12 Open Circuit If =, open circuit Open circuit circuit element with resistance approaching infinity i = lim v = 0 Current is zero, as there is no complete current path
13 2.2 Branches, loops and nodes definition Branch: one current path in a parallel circuit; a current path that connects two nodes Voltage across parallel branches is the same Loop: a closed current path in a circuit Node: a point in a circuit where two or more components are connected (aka a junction) Node Branch
14 4 branches
15 3 nodes
16 3 loops A loop: any closed path in circuit
17 Exercise How many loops are there in this network?
18 2.3 (a) Kirchhoff s Voltage Law Kirchhoff s Voltage Law (KVL) states that the sum of the element and source voltages around any closed path in a circuit is equal to zero. N n= V n = 0 Where, V n = the nth voltage N= number or voltages in the loop
19 Cont To use KVL, assign an algebraic sign (reference direction) to each voltage in the loop. I v v v v = Note: Follow the direction of current flow, I 0
20 Example Write the KVL equation for the following circuit.
21 Example 2 Determine the unknown voltage drop, V 3 in Figure below if V = V 2 = 2 V 3. Figure
22 Example 3 For the following circuit, find voltages v and v 2. 2 Ω 20 V i v v 2 3 Ω
23 Solution 20 v v2 = 0 20 = v v2 () (KVL) v = 2i (2) (Ohm s Law) v2 = 3(-i) = -3i (3) Substituting Eq.(2) and (3) into Eq.() yields; 20 = 2i (-3i) = 5i i = 4A Substituting i = 4A into Eq.(2) and (3), v = 2(4) = 8V. v2 = -3(4) = -2V.
24 Example 4 Determine v o and i in the following figure. i 2 Ω 2v o 20 V i 4 V v o 2 Ω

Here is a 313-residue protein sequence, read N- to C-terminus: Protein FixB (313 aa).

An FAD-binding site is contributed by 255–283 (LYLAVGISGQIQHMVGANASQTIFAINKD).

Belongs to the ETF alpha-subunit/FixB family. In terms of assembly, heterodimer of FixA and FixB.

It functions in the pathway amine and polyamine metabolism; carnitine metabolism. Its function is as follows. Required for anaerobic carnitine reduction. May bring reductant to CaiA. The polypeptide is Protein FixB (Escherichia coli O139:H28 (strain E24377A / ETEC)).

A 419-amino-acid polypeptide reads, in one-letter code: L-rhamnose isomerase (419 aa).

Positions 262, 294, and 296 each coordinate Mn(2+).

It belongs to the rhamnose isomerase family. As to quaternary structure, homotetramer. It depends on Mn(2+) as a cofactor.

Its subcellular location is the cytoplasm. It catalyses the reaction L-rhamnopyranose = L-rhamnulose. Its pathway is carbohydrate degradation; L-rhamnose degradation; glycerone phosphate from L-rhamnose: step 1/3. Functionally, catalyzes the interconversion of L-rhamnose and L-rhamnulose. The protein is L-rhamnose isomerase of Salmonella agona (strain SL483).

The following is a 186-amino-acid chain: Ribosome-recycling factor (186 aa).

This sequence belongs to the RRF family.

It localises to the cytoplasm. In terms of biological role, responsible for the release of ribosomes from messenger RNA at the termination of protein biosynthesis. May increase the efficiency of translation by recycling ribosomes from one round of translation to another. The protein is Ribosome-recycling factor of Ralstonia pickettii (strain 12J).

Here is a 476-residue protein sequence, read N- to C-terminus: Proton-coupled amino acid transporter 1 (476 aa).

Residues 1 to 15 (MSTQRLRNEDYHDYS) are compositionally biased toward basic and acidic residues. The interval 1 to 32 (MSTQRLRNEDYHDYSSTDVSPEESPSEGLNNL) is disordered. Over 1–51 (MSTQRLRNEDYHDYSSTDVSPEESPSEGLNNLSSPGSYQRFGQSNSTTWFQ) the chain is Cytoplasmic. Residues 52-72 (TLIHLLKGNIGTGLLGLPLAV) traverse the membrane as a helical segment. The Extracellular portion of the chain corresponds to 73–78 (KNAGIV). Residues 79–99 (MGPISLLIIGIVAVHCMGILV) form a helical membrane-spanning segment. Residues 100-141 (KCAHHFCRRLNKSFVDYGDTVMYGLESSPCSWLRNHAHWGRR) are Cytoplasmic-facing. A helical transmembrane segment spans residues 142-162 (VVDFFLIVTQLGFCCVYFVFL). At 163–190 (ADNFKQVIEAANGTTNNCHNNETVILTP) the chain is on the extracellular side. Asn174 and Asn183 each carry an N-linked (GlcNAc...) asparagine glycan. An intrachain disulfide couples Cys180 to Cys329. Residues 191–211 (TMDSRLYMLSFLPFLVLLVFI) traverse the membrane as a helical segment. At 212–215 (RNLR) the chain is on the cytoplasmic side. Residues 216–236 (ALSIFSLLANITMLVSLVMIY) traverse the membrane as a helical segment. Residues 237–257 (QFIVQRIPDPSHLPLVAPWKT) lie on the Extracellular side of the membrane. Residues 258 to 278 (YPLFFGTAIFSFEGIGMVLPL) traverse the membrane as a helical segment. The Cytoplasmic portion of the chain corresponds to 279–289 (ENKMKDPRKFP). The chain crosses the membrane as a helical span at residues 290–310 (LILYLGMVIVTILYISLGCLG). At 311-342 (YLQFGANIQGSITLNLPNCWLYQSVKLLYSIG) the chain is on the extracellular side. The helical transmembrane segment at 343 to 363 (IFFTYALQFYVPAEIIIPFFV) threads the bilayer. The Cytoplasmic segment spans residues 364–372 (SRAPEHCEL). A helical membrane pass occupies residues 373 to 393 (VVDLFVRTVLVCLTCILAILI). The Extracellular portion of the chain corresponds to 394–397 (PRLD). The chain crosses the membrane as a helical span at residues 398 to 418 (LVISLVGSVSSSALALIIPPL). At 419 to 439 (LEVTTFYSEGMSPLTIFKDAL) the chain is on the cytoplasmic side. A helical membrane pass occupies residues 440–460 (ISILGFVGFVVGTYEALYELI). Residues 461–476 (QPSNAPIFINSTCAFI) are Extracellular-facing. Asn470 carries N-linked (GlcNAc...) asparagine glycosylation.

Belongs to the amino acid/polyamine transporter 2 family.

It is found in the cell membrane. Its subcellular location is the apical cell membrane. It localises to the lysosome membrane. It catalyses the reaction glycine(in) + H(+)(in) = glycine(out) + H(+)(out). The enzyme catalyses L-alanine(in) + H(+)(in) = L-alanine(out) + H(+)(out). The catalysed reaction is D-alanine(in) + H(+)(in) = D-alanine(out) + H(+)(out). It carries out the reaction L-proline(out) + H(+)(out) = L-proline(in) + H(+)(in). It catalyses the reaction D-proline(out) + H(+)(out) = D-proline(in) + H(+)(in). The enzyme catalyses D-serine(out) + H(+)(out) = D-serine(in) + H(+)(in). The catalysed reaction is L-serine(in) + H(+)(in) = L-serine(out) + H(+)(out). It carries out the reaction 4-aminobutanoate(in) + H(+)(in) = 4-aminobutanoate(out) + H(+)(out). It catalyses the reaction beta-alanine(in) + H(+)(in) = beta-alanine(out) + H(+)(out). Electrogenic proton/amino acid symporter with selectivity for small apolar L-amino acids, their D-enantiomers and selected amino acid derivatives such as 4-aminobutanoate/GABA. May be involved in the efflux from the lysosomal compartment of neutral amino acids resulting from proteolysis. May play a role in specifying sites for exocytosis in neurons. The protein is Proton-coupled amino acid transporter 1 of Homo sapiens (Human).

25 2.3 (b) Kirchhoff s Current Law Kirchhoff s Current Law (KCL) states that the sum of the currents entering a node is equal to the sum of the currents leaving a node. I in I out5 I in2 I in3 I in4 I in5 Current entering the node I out4 I out3 I out2 I out Current leaving the node I I I I I = I I I I in in2 in3 in4 in5 out out 2 out3 out 4 out5 I Another definition: The sum of all the currents entering a node is equal to zero. I ( I ) ( I ) ( I ) ( I ) ( I ) 0 in Iin2 Iin3 Iin4 Iin5 out out2 out3 out 4 out5 =
26 Example Determine the current, I 2 if the currents I T, I and I 3 are 00 ma, 30 ma and 20 ma respectively.
27 2.4 Series resistors circuit and voltage division. A series circuit provides only one path for current to flow the same current flows through each resistor. total resistor values add total = (e.g. above) A circuit consisting of a series string of resistors connected to a voltage source acts as a voltage divider.
28 2.4 Series resistors circuit and voltage division (cont.) Voltage divider states that the voltage drop across any resistor or combination of resistors in a series circuit is equal to the ratio of that resistance value to the total resistance, multiplied by the source voltage. x V x = t V cc
29 Example Figure shows a series circuit. Given that V CC = 5 V, = 3 = 0 kω and 2 = 5 kω. Determine i. total resistance ii. the voltage across 3 iii. the voltage across point A and B iv. the current flow in this series circuit. Figure